First of all, let’s get something straight. The New York City ban on the sale of sodas larger than 16 ounces, at face value, was absolutely ridiculous. The act of banning people from purchasing a giant sugary beverage is just plain foolish….laughable in fact. But when you examine things from a different angle, I believe this was a brilliant move by Mayor Bloomberg. Allow me to explain why….
People against the soda ban argued that it was an affront to their civil liberties, which makes perfect sense and is impossible to refute. After all, drinking a huge soda is not hurting anyone other than the person consuming it….so why should that be a crime?
However, why is not wearing a seatbelt while driving a vehicle a punishable offense? And what about not wearing a helmet while on a motorcycle? These infractions have nothing to do with the health and safety of others….and everything to do with protecting you as an individual. These laws are setup so that if/when you get into a crash on the road, you might stand a decent chance of survival. In other words, these laws are designed to avoid putting yourself in harm’s way and minimize the threat that you may injure yourself.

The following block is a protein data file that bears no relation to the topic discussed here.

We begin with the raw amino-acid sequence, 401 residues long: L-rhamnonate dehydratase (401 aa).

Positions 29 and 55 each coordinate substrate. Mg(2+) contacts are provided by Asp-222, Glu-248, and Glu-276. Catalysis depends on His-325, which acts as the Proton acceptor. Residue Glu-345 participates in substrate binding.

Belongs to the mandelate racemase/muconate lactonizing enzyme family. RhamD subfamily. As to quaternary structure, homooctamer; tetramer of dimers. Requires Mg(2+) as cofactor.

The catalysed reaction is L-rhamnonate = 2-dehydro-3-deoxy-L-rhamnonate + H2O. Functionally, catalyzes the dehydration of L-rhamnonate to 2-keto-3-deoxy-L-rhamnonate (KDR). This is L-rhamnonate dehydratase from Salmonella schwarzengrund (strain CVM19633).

So tell me….what difference exists between the following two scenarios??
- When you lay your motor bike down on the road, no one wants to sweep up the remains of your skull from the asphalt. In other words, you are going to kill yourself, bozo!
- When you guzzle endless amounts of fizzy sugar-water, no one wants to lop off your leg because you have diabetes. In other words, you are going to kill yourself, bozo!
I’m not seeing too much of a difference, personally. So limiting the intake of soda wasn’t so much about taking away personal freedom – because, we all know DAMN WELL that people got around it anyway (i.e. buying two sodas) - it was more about SENDING A MESSAGE. A message that said “You seriously ought to think twice about doing what you are doing.” And I don’t think that is ever a BAD message to convey. Anytime you increase people’s awareness, particularly around health and longevity, I consider it to be a good thing. Consider all of the anti-smoking ads we currently see on television. People who smoke are making a very well-informed decision. Why not do the same with something like soda, when the repercussions are equally as serious?
So while I think the ban was foolish at face value and very likely unenforceable in the first place, I belive the message that it sent had merit and I admire Mayor Bloomberg for taking this action.